MOUNT VERNON, Mo. – University of Missouri Extension livestock specialist Eldon Cole said he received a report recently of cows in southwestern Missouri being killed by perilla mint, a toxic plant.
Cole urges producers to plan to destroy the annual plant in pastures next spring or summer. Broadleaf pasture herbicides, applied April through June before seed set, provide control when applied at the correct rate, he says.
Perilla mint, also known as rattlesnake weed and beefsteak plant, generally does not cause problems in healthy cows, said Cole. Mint poisoning occasionally occurs in thin cattle that are hungry, when pastures are overgrazed or when there is limited forage.
“Cattle don’t normally bother it, but for some reason these cows must not have had a mother tell them not to eat it,” Cole quips.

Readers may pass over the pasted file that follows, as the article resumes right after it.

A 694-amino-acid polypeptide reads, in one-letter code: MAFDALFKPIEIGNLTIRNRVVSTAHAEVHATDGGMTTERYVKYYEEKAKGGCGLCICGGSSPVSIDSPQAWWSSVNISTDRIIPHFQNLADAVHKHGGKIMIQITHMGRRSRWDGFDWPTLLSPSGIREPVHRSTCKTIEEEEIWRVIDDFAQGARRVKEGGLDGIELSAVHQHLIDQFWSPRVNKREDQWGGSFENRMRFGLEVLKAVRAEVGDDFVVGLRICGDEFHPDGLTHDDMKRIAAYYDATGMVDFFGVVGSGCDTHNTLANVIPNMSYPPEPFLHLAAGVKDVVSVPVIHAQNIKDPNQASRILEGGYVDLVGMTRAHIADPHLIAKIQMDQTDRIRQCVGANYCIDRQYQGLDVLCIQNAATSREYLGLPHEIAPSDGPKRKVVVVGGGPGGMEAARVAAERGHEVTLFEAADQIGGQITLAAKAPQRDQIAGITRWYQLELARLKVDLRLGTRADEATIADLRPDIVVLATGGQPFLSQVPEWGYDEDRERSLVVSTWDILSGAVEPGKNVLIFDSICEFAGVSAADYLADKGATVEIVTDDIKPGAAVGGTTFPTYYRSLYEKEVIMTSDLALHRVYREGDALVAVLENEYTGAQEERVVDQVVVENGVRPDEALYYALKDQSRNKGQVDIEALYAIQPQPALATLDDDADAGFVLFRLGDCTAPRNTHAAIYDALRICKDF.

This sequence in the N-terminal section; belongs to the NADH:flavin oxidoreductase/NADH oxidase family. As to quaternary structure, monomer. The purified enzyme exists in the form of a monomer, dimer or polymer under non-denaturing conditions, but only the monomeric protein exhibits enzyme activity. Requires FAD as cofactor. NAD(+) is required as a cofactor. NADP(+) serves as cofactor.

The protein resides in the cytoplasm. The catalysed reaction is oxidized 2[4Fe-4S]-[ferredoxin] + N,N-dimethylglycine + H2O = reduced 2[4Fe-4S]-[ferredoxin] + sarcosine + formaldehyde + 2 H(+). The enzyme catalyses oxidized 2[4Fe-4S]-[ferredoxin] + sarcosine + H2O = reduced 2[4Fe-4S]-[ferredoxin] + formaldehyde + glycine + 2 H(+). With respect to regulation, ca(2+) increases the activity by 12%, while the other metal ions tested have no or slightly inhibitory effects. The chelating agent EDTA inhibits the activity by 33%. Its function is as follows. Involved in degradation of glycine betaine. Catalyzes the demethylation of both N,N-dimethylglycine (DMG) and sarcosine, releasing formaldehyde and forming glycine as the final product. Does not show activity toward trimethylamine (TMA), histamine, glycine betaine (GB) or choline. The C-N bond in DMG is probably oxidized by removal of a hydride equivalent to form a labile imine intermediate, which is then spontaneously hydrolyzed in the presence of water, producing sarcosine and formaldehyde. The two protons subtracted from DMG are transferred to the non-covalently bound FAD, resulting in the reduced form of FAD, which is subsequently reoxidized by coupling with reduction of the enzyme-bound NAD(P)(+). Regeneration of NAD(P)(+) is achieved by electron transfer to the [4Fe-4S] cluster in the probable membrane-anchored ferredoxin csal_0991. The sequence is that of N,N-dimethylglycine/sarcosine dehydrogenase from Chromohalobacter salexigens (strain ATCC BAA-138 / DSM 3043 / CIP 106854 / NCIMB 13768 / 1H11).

Perilla mint appears in shaded areas where the soil is damp or along fence rows, Cole says. It has a distinctive appearance and smell. “Once you see or smell it, you’ll never forget it,” he says.
The plant’s square stem bears leaves that have a purple tinge. The plant grows up to 2 feet tall and bears small, white flowers. It is most toxic when flowering.
More information about perilla mint:
MU Extension Weed ID guide, weedid.missouri.edu/weedinfo.
Video from MU Extension Integrated Pest Management, youtu.be/btegNdDqBfA.
— Missouri Extension